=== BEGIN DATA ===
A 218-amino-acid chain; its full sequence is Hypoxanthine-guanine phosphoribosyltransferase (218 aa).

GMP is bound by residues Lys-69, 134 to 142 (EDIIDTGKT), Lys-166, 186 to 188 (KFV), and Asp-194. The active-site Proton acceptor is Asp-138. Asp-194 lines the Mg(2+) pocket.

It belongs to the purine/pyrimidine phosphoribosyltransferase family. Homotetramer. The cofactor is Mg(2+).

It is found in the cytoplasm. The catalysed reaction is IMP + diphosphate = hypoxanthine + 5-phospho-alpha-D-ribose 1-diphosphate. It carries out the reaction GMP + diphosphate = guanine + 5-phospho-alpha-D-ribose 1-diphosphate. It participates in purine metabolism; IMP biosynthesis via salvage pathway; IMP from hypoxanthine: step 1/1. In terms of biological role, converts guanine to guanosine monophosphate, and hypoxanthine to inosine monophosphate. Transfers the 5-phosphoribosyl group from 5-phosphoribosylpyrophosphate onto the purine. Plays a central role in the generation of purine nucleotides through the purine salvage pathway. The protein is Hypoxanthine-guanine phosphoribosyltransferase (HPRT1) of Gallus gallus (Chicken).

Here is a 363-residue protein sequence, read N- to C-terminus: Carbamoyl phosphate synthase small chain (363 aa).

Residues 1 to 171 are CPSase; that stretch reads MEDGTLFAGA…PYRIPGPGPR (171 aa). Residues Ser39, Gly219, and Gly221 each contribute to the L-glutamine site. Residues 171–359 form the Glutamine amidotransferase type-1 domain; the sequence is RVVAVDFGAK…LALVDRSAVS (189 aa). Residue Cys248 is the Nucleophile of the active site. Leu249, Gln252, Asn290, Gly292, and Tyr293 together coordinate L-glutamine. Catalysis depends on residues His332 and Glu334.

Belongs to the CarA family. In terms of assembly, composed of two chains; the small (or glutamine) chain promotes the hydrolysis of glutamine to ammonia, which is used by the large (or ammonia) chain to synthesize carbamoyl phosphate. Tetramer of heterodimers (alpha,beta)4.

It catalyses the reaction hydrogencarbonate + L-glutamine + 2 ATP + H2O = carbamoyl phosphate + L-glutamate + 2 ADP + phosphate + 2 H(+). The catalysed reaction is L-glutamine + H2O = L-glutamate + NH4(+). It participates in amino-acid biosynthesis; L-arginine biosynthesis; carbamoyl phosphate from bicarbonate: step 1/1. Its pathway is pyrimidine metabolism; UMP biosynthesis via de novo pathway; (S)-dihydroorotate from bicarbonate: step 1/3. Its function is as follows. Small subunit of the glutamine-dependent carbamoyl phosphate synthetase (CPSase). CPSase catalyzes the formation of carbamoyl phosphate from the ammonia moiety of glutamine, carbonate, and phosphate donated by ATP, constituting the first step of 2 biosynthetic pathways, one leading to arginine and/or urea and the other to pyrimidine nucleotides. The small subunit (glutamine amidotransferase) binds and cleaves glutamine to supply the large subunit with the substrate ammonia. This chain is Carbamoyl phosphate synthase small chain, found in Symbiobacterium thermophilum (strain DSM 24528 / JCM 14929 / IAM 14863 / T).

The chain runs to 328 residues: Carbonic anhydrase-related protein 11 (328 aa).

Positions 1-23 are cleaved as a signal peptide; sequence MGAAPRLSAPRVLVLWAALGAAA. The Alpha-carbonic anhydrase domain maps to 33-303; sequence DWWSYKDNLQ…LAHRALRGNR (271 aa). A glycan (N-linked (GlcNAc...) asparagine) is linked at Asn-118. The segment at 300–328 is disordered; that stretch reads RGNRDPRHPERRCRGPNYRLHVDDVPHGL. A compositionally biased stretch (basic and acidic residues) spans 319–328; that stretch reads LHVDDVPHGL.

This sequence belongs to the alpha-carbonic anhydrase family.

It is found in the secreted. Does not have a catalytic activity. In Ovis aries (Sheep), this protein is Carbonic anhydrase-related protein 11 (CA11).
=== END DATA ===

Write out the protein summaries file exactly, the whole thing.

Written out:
A 218-amino-acid chain; its full sequence is Hypoxanthine-guanine phosphoribosyltransferase (218 aa).

GMP is bound by residues Lys-69, 134 to 142 (EDIIDTGKT), Lys-166, 186 to 188 (KFV), and Asp-194. The active-site Proton acceptor is Asp-138. Asp-194 lines the Mg(2+) pocket.

It belongs to the purine/pyrimidine phosphoribosyltransferase family. Homotetramer. The cofactor is Mg(2+).

It is found in the cytoplasm. The catalysed reaction is IMP + diphosphate = hypoxanthine + 5-phospho-alpha-D-ribose 1-diphosphate. It carries out the reaction GMP + diphosphate = guanine + 5-phospho-alpha-D-ribose 1-diphosphate. It participates in purine metabolism; IMP biosynthesis via salvage pathway; IMP from hypoxanthine: step 1/1. In terms of biological role, converts guanine to guanosine monophosphate, and hypoxanthine to inosine monophosphate. Transfers the 5-phosphoribosyl group from 5-phosphoribosylpyrophosphate onto the purine. Plays a central role in the generation of purine nucleotides through the purine salvage pathway. The protein is Hypoxanthine-guanine phosphoribosyltransferase (HPRT1) of Gallus gallus (Chicken).

Here is a 363-residue protein sequence, read N- to C-terminus: Carbamoyl phosphate synthase small chain (363 aa).

Residues 1 to 171 are CPSase; that stretch reads MEDGTLFAGA…PYRIPGPGPR (171 aa). Residues Ser39, Gly219, and Gly221 each contribute to the L-glutamine site. Residues 171–359 form the Glutamine amidotransferase type-1 domain; the sequence is RVVAVDFGAK…LALVDRSAVS (189 aa). Residue Cys248 is the Nucleophile of the active site. Leu249, Gln252, Asn290, Gly292, and Tyr293 together coordinate L-glutamine. Catalysis depends on residues His332 and Glu334.

Belongs to the CarA family. In terms of assembly, composed of two chains; the small (or glutamine) chain promotes the hydrolysis of glutamine to ammonia, which is used by the large (or ammonia) chain to synthesize carbamoyl phosphate. Tetramer of heterodimers (alpha,beta)4.

It catalyses the reaction hydrogencarbonate + L-glutamine + 2 ATP + H2O = carbamoyl phosphate + L-glutamate + 2 ADP + phosphate + 2 H(+). The catalysed reaction is L-glutamine + H2O = L-glutamate + NH4(+). It participates in amino-acid biosynthesis; L-arginine biosynthesis; carbamoyl phosphate from bicarbonate: step 1/1. Its pathway is pyrimidine metabolism; UMP biosynthesis via de novo pathway; (S)-dihydroorotate from bicarbonate: step 1/3. Its function is as follows. Small subunit of the glutamine-dependent carbamoyl phosphate synthetase (CPSase). CPSase catalyzes the formation of carbamoyl phosphate from the ammonia moiety of glutamine, carbonate, and phosphate donated by ATP, constituting the first step of 2 biosynthetic pathways, one leading to arginine and/or urea and the other to pyrimidine nucleotides. The small subunit (glutamine amidotransferase) binds and cleaves glutamine to supply the large subunit with the substrate ammonia. This chain is Carbamoyl phosphate synthase small chain, found in Symbiobacterium thermophilum (strain DSM 24528 / JCM 14929 / IAM 14863 / T).

The chain runs to 328 residues: Carbonic anhydrase-related protein 11 (328 aa).

Positions 1-23 are cleaved as a signal peptide; sequence MGAAPRLSAPRVLVLWAALGAAA. The Alpha-carbonic anhydrase domain maps to 33-303; sequence DWWSYKDNLQ…LAHRALRGNR (271 aa). A glycan (N-linked (GlcNAc...) asparagine) is linked at Asn-118. The segment at 300–328 is disordered; that stretch reads RGNRDPRHPERRCRGPNYRLHVDDVPHGL. A compositionally biased stretch (basic and acidic residues) spans 319–328; that stretch reads LHVDDVPHGL.

This sequence belongs to the alpha-carbonic anhydrase family.

It is found in the secreted. Does not have a catalytic activity. In Ovis aries (Sheep), this protein is Carbonic anhydrase-related protein 11 (CA11).